Even among the enlightened, few gentiles believed that Jewish culture had anything of value to contribute to the progress of Western civilization. “It dares to spread irreconcilable hatred against all the nations; it revolts against its masters. Always superstitious, always greedy for others’ property, always barbarous, servile in misfortune, and insolent in prosperity” — this was Voltaire’s assessment of the Israelite nation. [vi] “The belief in something divine, in something great, cannot live in the dung. The lion has no room in a nutshell, the infinite spirit none in the prison of a Jewish soul, the whole of life none in a withering leaf,” wrote G. W. F. Hegel at Enlightenment’s end. [vii] What implications did such beliefs hold for the future of an artist of Joachim’s stature? How was a Jew to square that circle within the context of his own life?
Christian Fürchtegott Gellert (1715-1769)
Since the question of Jewish emancipation seemed to hang on the possibility of Jewish assimilation, it became important to ask whether assimilation was truly possible, and if so, to ask what a successfully assimilated Jew would look and act like. Accordingly, the didactic figure of the “noble Jew” began to appear in mid-eighteenth-century German drama, playing against stereotype as generous, selfless and unacquisitive. Christian Gellert’s Das Leben der Schwedischen Gräfin von G*** (1747) provided the first such positive portrayal of a Jew in German literature. [viii] A substantial body of mostly trivial or sentimental plays portraying Jews in often exaggeratedly sympathetic roles grew up over the next sixty years, after which, in Charlene A. Lea’s phrase, the “noble Jew” suddenly and completely “disappeared, exhausted, from the stage.” [ix]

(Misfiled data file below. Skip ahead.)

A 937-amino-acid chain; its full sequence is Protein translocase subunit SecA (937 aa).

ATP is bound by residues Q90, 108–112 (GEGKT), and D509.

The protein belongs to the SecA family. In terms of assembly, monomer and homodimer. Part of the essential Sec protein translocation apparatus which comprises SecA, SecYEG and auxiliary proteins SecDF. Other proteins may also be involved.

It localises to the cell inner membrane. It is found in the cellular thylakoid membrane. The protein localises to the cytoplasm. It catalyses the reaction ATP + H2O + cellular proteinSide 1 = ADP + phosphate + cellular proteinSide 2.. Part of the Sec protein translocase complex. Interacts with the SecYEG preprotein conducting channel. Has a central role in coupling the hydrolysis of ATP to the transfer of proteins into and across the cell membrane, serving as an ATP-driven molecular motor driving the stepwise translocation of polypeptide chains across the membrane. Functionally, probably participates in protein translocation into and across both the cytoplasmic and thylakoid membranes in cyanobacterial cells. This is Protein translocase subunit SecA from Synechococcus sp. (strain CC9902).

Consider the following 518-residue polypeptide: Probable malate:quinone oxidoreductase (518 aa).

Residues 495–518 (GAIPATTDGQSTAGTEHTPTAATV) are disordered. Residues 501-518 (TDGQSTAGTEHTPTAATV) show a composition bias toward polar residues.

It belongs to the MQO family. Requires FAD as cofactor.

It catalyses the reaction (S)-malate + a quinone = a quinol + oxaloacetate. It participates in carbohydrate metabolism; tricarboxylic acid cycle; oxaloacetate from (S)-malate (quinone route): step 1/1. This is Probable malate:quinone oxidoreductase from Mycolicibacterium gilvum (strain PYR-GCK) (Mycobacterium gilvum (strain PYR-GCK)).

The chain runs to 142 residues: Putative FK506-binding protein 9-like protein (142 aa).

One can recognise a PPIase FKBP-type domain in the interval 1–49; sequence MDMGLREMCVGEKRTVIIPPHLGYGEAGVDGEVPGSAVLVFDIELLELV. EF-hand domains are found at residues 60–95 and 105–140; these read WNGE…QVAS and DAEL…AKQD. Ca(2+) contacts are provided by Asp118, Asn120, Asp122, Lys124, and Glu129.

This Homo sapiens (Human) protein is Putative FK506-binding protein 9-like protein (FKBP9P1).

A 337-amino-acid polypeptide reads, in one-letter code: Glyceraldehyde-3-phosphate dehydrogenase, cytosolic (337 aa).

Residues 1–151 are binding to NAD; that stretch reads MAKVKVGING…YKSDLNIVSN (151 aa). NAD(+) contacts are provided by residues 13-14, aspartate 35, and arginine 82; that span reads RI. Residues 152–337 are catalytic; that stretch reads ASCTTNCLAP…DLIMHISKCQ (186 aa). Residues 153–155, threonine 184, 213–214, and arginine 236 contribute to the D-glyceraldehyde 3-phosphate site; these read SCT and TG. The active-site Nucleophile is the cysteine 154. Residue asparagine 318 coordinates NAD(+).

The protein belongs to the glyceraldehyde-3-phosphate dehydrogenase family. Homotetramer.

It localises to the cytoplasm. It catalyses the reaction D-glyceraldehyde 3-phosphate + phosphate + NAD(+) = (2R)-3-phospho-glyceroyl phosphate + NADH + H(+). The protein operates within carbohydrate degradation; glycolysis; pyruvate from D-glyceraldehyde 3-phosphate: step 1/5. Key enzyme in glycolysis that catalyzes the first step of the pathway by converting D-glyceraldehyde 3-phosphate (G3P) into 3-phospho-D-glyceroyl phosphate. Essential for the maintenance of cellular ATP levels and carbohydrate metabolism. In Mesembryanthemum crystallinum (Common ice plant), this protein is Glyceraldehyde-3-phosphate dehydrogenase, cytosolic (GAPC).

Gotthold Ephraim Lessing (1729-1781)
The most important philo-Semitic works of the Aufklärung (German Enlightenment) were the plays of Gotthold Ephraim Lessing (1729-1781): Die Juden (The Jews, 1749), influenced by Gellert, and especially his “dramatic poem” Nathan der Weise (Nathan the Wise, 1779), which German Jewry came to look upon as their “spiritual Magna Carta.” [x] The son of a Lutheran minister, Lessing had a family heritage of religious tolerance: his grandfather, Theophilus, had written an early essay On the Universal Tolerance of all Religions. Lessing himself believed that the exclusion of Jews from the larger Christian society was unreasonable and therefore intolerable.